1001 Nights

Few regions are as renowned for their fantastic stories and epic poetry as Arabia, the area of Northern Africa and the Middle East. Probably the most famous collection of stories are the volumes of 1001 Nights (titled Arabian Nights in the first English publication). The many tales held within the collection all stem from one main frame story. It begins with a Sultan, Shahryar, who learns his wife is cheating on him. Outraged and heartbroken, he executes her, and remarries a young virgin. However, in his bitterness and grief, he decides that all women are the same, and the morning after consummating the marriage, executes his new wife before she can become unfaithful to him. This happens multiple times, with Shahryar executing each of his brides, until there are no more suitable virgins left for him to marry. Instead, the daughter of the Sultan’s vizier, who was not a virgin, offers to marry him. Her father reluctantly agrees, and the daughter, Scheherazade, goes to bed with Shahryar.  What her new husband did not know, was that Scheherazade was a fantastic storyteller, and on the first night she spun Shahryar the most captivating tale he’d ever heard. But Scheherazade, who was clever, never finished the story that night. Instead she told Shahryar that she was tired, and promised to finish it the following night. Shahryar, who was too curious to go without hearing the end of the story, decided to post-pone his wife’s execution until the next day. That night, Scheherazade finished the story as promised, but then began another, leaving it similarly incomplete at night’s end and promising to finish it the next evening. And so it went, with Scheherazade beginning, but never finishing, a new story each night, for 1001 nights. These are the tales that now make up the pages of this great work.

Three of the most famous of these stories are Ali Baba and the Forty Thieves, The Seven Voyages of Sinbad the Sailor, and Aladdin’s Wonderful Lamp. In the first, Ali Baba discovers a cave kept by forty thieves filled with treasure, whose entrance only opens with the words, “Open Sesame.”  He manages to get into the cave and take much of the treasure for his poor family, but soon his richer brother grows jealous and goes back to the cave to steal some for himself. But by the time he goes to leave with his prize, he’s forgotten the password and gets stuck inside the cave, where he is discovered and killed by the bandits. Ali Baba eventually goes back and removes his brother’s body from the cave, which alerts the thieves to there being another person aware of their secret. Thus the search for Ali Baba begins, with each attempt made by the thieves to find and kill him being thwarted by Ali Baba’s clever slave, Morgiana–one of the toughest women you’ll ever read about.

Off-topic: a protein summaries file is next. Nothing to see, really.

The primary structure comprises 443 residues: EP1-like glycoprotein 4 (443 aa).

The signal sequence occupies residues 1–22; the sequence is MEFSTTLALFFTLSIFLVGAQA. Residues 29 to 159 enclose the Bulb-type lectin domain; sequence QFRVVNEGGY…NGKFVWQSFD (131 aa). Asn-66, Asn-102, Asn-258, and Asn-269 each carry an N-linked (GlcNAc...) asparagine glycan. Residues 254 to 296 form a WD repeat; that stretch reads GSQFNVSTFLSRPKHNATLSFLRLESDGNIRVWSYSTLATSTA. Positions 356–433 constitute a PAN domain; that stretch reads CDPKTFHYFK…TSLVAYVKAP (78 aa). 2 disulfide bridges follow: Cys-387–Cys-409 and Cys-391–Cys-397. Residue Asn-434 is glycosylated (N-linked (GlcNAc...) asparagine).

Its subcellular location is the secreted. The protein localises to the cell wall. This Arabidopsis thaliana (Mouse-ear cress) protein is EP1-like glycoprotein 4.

Sinbad is a sailor who consistently runs into trouble on his voyages, but always manages to return to Baghdad with more treasure than ever before. Some examples of the challenges he must face include landing on what his crew thinks is an island, but is actually a giant fish which then drags their ship underwater; or when Sinbad is enslaved by the Old Man of the Sea, who forces Sinbad to swim with him on his back until the sailor manages to get him drunk and hit him in the head with a rock.

Most famous perhaps is the story of Aladdin, the inspiration for the Disney movie.  It’s a story of an impoverished boy who is tricked into entering a dangerous cave by a malicious sorcerer. Aladdin ends up being trapped in the cave with the oil lamp he was sent to find. As he rubs his hands for warmth around the lamp, a powerful genie appears. With the help of the genie, Aladdin escapes the cave, marries the emperor’s daughter and creates his own, beautiful palace. Although the sorcerer eventually tricks the princess into giving the lamp to him, Aladdin is able to stop him by summoning a lesser genie from the ring the sorcerer had once given to him for protection. The lamp is returned to him, and Aladdin and his family are able to live happily ever after.

As always, I’m over my word count. Again, hope you enjoyed, and please comment your requests!

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